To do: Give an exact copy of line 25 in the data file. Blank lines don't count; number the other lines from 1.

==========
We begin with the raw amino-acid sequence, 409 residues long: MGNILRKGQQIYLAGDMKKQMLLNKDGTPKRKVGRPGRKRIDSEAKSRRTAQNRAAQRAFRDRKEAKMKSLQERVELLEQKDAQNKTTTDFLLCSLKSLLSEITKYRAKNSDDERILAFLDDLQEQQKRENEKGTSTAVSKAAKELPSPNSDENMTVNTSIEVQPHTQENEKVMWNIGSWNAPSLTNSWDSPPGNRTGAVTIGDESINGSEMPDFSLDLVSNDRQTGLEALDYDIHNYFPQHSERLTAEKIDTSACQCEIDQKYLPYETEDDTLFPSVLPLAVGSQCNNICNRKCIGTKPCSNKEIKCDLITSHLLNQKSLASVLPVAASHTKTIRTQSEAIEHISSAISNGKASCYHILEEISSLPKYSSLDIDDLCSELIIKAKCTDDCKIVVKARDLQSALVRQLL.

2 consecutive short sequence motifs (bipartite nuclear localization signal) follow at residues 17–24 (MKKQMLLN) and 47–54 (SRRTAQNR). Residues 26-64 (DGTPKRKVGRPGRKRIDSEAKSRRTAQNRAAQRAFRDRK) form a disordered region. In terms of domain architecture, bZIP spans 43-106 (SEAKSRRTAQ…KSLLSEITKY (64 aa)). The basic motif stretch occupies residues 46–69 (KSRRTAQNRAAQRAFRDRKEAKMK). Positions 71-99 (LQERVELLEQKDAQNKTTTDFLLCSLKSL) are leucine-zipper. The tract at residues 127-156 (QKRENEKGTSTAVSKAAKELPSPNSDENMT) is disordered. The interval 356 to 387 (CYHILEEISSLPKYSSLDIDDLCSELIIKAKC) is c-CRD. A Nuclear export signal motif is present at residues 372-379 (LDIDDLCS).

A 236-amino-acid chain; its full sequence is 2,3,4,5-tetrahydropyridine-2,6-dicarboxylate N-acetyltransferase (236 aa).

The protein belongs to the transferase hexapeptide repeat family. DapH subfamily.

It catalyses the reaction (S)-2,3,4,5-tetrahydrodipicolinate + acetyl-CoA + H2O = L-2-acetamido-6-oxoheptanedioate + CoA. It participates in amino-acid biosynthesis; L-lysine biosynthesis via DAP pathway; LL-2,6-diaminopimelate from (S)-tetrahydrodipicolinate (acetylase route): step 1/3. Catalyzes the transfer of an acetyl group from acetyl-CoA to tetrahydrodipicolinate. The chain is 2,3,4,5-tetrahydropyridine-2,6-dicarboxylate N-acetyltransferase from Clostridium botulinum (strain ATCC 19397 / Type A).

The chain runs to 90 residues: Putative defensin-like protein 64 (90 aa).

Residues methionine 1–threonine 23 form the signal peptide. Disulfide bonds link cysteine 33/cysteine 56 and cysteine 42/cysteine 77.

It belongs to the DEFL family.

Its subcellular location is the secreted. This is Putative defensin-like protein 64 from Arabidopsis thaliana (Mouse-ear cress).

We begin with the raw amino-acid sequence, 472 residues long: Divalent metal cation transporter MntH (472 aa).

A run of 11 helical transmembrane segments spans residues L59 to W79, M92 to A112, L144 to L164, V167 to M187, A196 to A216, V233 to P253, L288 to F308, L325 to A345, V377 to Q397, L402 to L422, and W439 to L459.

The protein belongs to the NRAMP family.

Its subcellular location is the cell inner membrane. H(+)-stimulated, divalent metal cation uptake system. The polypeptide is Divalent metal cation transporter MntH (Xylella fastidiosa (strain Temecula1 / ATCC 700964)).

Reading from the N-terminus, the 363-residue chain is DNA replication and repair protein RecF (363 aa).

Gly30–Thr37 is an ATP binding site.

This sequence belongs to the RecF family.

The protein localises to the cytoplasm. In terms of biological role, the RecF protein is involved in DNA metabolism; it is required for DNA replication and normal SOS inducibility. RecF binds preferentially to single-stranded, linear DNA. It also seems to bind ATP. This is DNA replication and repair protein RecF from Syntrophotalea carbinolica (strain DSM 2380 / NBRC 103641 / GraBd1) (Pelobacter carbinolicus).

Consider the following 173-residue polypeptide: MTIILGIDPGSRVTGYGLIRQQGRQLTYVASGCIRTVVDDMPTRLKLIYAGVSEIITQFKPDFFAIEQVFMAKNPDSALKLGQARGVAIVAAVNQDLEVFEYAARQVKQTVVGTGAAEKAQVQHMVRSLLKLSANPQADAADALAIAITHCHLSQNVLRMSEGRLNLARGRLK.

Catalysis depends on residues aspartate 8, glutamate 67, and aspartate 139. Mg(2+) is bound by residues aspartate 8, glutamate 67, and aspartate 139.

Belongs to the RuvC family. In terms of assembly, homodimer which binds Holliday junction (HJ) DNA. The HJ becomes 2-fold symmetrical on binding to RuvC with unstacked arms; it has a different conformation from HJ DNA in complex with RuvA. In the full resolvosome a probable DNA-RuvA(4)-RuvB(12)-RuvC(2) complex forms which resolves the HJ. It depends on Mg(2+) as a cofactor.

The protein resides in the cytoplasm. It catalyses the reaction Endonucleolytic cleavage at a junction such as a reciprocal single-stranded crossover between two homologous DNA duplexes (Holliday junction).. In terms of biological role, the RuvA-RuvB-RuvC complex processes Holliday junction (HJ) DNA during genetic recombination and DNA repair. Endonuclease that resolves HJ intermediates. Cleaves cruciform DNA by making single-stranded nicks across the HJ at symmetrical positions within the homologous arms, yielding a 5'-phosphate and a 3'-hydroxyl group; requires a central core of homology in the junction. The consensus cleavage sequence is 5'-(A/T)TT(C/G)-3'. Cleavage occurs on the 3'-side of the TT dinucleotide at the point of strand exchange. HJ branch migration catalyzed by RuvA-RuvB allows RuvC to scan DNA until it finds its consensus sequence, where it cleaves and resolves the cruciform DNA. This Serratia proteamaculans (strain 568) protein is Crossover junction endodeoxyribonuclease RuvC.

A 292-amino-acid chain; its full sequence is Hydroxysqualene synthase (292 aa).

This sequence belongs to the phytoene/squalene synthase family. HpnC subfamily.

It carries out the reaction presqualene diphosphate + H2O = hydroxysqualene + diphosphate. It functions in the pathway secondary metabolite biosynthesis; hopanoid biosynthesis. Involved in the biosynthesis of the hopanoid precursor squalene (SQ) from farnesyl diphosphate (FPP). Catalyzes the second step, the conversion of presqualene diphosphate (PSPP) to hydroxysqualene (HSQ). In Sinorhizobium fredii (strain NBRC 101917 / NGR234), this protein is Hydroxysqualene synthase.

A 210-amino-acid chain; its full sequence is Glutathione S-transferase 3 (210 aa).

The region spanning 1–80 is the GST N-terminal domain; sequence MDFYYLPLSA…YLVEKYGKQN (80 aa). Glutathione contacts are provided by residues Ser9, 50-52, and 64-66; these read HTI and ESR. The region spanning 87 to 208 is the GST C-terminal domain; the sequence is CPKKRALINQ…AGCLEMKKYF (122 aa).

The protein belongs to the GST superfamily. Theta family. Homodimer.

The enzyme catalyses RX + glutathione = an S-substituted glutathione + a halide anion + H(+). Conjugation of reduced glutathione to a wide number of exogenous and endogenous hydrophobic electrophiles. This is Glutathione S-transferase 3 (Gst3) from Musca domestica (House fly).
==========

A 210-amino-acid chain; its full sequence is Glutathione S-transferase 3 (210 aa).